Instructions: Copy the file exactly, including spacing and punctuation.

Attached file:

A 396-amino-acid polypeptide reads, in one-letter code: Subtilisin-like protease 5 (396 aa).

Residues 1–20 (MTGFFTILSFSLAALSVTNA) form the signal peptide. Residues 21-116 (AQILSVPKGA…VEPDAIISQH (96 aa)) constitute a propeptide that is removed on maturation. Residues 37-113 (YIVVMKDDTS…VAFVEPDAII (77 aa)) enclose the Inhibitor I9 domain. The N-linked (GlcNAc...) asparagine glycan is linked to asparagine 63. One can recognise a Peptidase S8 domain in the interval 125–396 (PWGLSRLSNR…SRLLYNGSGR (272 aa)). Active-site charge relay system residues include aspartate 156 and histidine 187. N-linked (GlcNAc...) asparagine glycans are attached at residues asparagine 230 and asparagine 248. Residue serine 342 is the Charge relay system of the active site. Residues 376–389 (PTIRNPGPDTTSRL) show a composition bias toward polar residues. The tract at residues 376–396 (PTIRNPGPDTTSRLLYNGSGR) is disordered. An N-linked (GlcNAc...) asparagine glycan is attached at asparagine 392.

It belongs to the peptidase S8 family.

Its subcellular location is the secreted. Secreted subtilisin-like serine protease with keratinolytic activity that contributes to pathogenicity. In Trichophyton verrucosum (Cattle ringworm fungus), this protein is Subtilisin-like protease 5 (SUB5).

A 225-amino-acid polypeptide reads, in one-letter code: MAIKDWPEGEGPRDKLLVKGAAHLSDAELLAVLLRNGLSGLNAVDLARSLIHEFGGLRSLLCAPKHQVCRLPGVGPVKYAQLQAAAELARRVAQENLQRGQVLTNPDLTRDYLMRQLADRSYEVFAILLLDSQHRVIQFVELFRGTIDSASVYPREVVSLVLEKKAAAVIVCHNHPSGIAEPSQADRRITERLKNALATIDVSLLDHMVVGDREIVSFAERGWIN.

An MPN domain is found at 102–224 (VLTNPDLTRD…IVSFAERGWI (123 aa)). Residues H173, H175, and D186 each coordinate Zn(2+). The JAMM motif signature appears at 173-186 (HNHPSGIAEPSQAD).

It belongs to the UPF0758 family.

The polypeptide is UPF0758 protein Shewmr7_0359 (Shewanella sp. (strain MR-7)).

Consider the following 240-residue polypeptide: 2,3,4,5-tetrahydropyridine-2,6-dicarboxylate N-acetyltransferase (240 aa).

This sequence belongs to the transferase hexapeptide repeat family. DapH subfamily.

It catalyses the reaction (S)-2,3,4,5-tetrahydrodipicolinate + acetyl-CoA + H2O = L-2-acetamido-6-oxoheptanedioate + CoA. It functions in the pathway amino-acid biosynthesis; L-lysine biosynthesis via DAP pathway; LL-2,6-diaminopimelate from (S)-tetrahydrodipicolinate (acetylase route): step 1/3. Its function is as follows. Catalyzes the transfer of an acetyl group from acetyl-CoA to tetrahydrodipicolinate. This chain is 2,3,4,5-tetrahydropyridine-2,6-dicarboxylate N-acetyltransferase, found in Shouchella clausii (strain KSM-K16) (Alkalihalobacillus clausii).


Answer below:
A 396-amino-acid polypeptide reads, in one-letter code: Subtilisin-like protease 5 (396 aa).

Residues 1–20 (MTGFFTILSFSLAALSVTNA) form the signal peptide. Residues 21-116 (AQILSVPKGA…VEPDAIISQH (96 aa)) constitute a propeptide that is removed on maturation. Residues 37-113 (YIVVMKDDTS…VAFVEPDAII (77 aa)) enclose the Inhibitor I9 domain. The N-linked (GlcNAc...) asparagine glycan is linked to asparagine 63. One can recognise a Peptidase S8 domain in the interval 125–396 (PWGLSRLSNR…SRLLYNGSGR (272 aa)). Active-site charge relay system residues include aspartate 156 and histidine 187. N-linked (GlcNAc...) asparagine glycans are attached at residues asparagine 230 and asparagine 248. Residue serine 342 is the Charge relay system of the active site. Residues 376–389 (PTIRNPGPDTTSRL) show a composition bias toward polar residues. The tract at residues 376–396 (PTIRNPGPDTTSRLLYNGSGR) is disordered. An N-linked (GlcNAc...) asparagine glycan is attached at asparagine 392.

It belongs to the peptidase S8 family.

Its subcellular location is the secreted. Secreted subtilisin-like serine protease with keratinolytic activity that contributes to pathogenicity. In Trichophyton verrucosum (Cattle ringworm fungus), this protein is Subtilisin-like protease 5 (SUB5).

A 225-amino-acid polypeptide reads, in one-letter code: MAIKDWPEGEGPRDKLLVKGAAHLSDAELLAVLLRNGLSGLNAVDLARSLIHEFGGLRSLLCAPKHQVCRLPGVGPVKYAQLQAAAELARRVAQENLQRGQVLTNPDLTRDYLMRQLADRSYEVFAILLLDSQHRVIQFVELFRGTIDSASVYPREVVSLVLEKKAAAVIVCHNHPSGIAEPSQADRRITERLKNALATIDVSLLDHMVVGDREIVSFAERGWIN.

An MPN domain is found at 102–224 (VLTNPDLTRD…IVSFAERGWI (123 aa)). Residues H173, H175, and D186 each coordinate Zn(2+). The JAMM motif signature appears at 173-186 (HNHPSGIAEPSQAD).

It belongs to the UPF0758 family.

The polypeptide is UPF0758 protein Shewmr7_0359 (Shewanella sp. (strain MR-7)).

Consider the following 240-residue polypeptide: 2,3,4,5-tetrahydropyridine-2,6-dicarboxylate N-acetyltransferase (240 aa).

This sequence belongs to the transferase hexapeptide repeat family. DapH subfamily.

It catalyses the reaction (S)-2,3,4,5-tetrahydrodipicolinate + acetyl-CoA + H2O = L-2-acetamido-6-oxoheptanedioate + CoA. It functions in the pathway amino-acid biosynthesis; L-lysine biosynthesis via DAP pathway; LL-2,6-diaminopimelate from (S)-tetrahydrodipicolinate (acetylase route): step 1/3. Its function is as follows. Catalyzes the transfer of an acetyl group from acetyl-CoA to tetrahydrodipicolinate. This chain is 2,3,4,5-tetrahydropyridine-2,6-dicarboxylate N-acetyltransferase, found in Shouchella clausii (strain KSM-K16) (Alkalihalobacillus clausii).